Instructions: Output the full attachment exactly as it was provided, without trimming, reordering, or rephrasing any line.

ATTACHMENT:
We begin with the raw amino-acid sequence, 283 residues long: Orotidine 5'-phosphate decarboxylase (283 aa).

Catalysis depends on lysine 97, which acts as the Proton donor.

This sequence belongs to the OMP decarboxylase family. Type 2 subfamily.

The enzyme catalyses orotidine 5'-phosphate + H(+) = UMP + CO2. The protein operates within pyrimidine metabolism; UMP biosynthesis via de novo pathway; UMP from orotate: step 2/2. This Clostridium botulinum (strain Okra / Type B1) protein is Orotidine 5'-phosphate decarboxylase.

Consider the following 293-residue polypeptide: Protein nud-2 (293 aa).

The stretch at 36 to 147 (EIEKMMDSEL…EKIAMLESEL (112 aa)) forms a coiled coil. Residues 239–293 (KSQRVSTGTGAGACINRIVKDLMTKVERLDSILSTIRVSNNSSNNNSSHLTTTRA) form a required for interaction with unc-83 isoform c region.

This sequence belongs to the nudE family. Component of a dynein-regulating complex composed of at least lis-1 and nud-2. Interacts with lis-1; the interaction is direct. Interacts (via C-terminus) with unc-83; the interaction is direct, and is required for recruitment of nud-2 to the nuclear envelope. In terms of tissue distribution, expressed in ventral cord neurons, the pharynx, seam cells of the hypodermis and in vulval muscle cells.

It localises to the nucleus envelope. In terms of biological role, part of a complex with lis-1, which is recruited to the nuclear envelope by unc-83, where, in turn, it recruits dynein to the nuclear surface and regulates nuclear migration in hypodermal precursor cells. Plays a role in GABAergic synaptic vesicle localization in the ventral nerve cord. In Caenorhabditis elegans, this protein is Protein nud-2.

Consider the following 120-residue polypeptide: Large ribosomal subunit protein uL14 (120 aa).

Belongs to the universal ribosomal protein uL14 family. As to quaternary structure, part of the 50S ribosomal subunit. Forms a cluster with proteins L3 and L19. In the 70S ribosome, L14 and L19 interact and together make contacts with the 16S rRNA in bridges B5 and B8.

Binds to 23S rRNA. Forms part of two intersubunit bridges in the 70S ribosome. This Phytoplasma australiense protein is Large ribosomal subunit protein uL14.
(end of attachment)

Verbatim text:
We begin with the raw amino-acid sequence, 283 residues long: Orotidine 5'-phosphate decarboxylase (283 aa).

Catalysis depends on lysine 97, which acts as the Proton donor.

This sequence belongs to the OMP decarboxylase family. Type 2 subfamily.

The enzyme catalyses orotidine 5'-phosphate + H(+) = UMP + CO2. The protein operates within pyrimidine metabolism; UMP biosynthesis via de novo pathway; UMP from orotate: step 2/2. This Clostridium botulinum (strain Okra / Type B1) protein is Orotidine 5'-phosphate decarboxylase.

Consider the following 293-residue polypeptide: Protein nud-2 (293 aa).

The stretch at 36 to 147 (EIEKMMDSEL…EKIAMLESEL (112 aa)) forms a coiled coil. Residues 239–293 (KSQRVSTGTGAGACINRIVKDLMTKVERLDSILSTIRVSNNSSNNNSSHLTTTRA) form a required for interaction with unc-83 isoform c region.

This sequence belongs to the nudE family. Component of a dynein-regulating complex composed of at least lis-1 and nud-2. Interacts with lis-1; the interaction is direct. Interacts (via C-terminus) with unc-83; the interaction is direct, and is required for recruitment of nud-2 to the nuclear envelope. In terms of tissue distribution, expressed in ventral cord neurons, the pharynx, seam cells of the hypodermis and in vulval muscle cells.

It localises to the nucleus envelope. In terms of biological role, part of a complex with lis-1, which is recruited to the nuclear envelope by unc-83, where, in turn, it recruits dynein to the nuclear surface and regulates nuclear migration in hypodermal precursor cells. Plays a role in GABAergic synaptic vesicle localization in the ventral nerve cord. In Caenorhabditis elegans, this protein is Protein nud-2.

Consider the following 120-residue polypeptide: Large ribosomal subunit protein uL14 (120 aa).

Belongs to the universal ribosomal protein uL14 family. As to quaternary structure, part of the 50S ribosomal subunit. Forms a cluster with proteins L3 and L19. In the 70S ribosome, L14 and L19 interact and together make contacts with the 16S rRNA in bridges B5 and B8.

Binds to 23S rRNA. Forms part of two intersubunit bridges in the 70S ribosome. This Phytoplasma australiense protein is Large ribosomal subunit protein uL14.